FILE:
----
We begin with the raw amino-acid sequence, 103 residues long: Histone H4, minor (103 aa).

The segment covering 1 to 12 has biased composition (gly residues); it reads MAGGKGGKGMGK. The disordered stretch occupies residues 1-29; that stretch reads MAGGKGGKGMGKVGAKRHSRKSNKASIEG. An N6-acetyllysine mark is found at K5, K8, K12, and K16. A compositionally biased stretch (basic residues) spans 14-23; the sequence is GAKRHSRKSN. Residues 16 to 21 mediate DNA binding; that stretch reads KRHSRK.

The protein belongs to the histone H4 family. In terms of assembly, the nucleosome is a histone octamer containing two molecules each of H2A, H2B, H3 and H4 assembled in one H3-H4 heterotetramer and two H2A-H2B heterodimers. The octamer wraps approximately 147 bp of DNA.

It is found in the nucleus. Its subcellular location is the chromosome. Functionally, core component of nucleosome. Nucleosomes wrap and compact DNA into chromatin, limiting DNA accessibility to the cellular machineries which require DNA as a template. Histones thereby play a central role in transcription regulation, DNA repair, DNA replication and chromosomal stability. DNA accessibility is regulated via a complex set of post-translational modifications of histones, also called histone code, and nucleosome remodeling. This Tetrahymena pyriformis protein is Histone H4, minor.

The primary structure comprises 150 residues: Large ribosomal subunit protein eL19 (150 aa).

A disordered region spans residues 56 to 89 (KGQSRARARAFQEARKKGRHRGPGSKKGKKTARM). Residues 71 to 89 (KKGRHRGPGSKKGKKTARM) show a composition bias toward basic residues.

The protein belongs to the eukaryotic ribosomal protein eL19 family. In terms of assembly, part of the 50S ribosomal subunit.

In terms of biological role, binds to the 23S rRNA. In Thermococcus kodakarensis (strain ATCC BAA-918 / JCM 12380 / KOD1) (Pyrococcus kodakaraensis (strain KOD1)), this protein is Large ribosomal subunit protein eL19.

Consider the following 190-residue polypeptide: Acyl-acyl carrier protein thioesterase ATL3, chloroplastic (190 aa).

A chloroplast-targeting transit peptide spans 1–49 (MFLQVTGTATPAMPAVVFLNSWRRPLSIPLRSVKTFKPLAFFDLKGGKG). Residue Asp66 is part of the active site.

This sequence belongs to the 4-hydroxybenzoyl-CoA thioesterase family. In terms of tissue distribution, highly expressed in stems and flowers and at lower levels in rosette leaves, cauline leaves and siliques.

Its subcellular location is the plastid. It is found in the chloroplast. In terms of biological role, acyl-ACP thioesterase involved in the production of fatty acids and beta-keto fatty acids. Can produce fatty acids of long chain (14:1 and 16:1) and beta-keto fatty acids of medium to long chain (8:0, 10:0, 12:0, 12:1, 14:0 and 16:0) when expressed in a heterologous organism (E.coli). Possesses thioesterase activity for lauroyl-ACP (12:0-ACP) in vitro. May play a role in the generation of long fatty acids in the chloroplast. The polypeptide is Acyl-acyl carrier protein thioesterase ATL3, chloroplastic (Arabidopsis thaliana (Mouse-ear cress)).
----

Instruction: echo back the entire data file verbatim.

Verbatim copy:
We begin with the raw amino-acid sequence, 103 residues long: Histone H4, minor (103 aa).

The segment covering 1 to 12 has biased composition (gly residues); it reads MAGGKGGKGMGK. The disordered stretch occupies residues 1-29; that stretch reads MAGGKGGKGMGKVGAKRHSRKSNKASIEG. An N6-acetyllysine mark is found at K5, K8, K12, and K16. A compositionally biased stretch (basic residues) spans 14-23; the sequence is GAKRHSRKSN. Residues 16 to 21 mediate DNA binding; that stretch reads KRHSRK.

The protein belongs to the histone H4 family. In terms of assembly, the nucleosome is a histone octamer containing two molecules each of H2A, H2B, H3 and H4 assembled in one H3-H4 heterotetramer and two H2A-H2B heterodimers. The octamer wraps approximately 147 bp of DNA.

It is found in the nucleus. Its subcellular location is the chromosome. Functionally, core component of nucleosome. Nucleosomes wrap and compact DNA into chromatin, limiting DNA accessibility to the cellular machineries which require DNA as a template. Histones thereby play a central role in transcription regulation, DNA repair, DNA replication and chromosomal stability. DNA accessibility is regulated via a complex set of post-translational modifications of histones, also called histone code, and nucleosome remodeling. This Tetrahymena pyriformis protein is Histone H4, minor.

The primary structure comprises 150 residues: Large ribosomal subunit protein eL19 (150 aa).

A disordered region spans residues 56 to 89 (KGQSRARARAFQEARKKGRHRGPGSKKGKKTARM). Residues 71 to 89 (KKGRHRGPGSKKGKKTARM) show a composition bias toward basic residues.

The protein belongs to the eukaryotic ribosomal protein eL19 family. In terms of assembly, part of the 50S ribosomal subunit.

In terms of biological role, binds to the 23S rRNA. In Thermococcus kodakarensis (strain ATCC BAA-918 / JCM 12380 / KOD1) (Pyrococcus kodakaraensis (strain KOD1)), this protein is Large ribosomal subunit protein eL19.

Consider the following 190-residue polypeptide: Acyl-acyl carrier protein thioesterase ATL3, chloroplastic (190 aa).

A chloroplast-targeting transit peptide spans 1–49 (MFLQVTGTATPAMPAVVFLNSWRRPLSIPLRSVKTFKPLAFFDLKGGKG). Residue Asp66 is part of the active site.

This sequence belongs to the 4-hydroxybenzoyl-CoA thioesterase family. In terms of tissue distribution, highly expressed in stems and flowers and at lower levels in rosette leaves, cauline leaves and siliques.

Its subcellular location is the plastid. It is found in the chloroplast. In terms of biological role, acyl-ACP thioesterase involved in the production of fatty acids and beta-keto fatty acids. Can produce fatty acids of long chain (14:1 and 16:1) and beta-keto fatty acids of medium to long chain (8:0, 10:0, 12:0, 12:1, 14:0 and 16:0) when expressed in a heterologous organism (E.coli). Possesses thioesterase activity for lauroyl-ACP (12:0-ACP) in vitro. May play a role in the generation of long fatty acids in the chloroplast. The polypeptide is Acyl-acyl carrier protein thioesterase ATL3, chloroplastic (Arabidopsis thaliana (Mouse-ear cress)).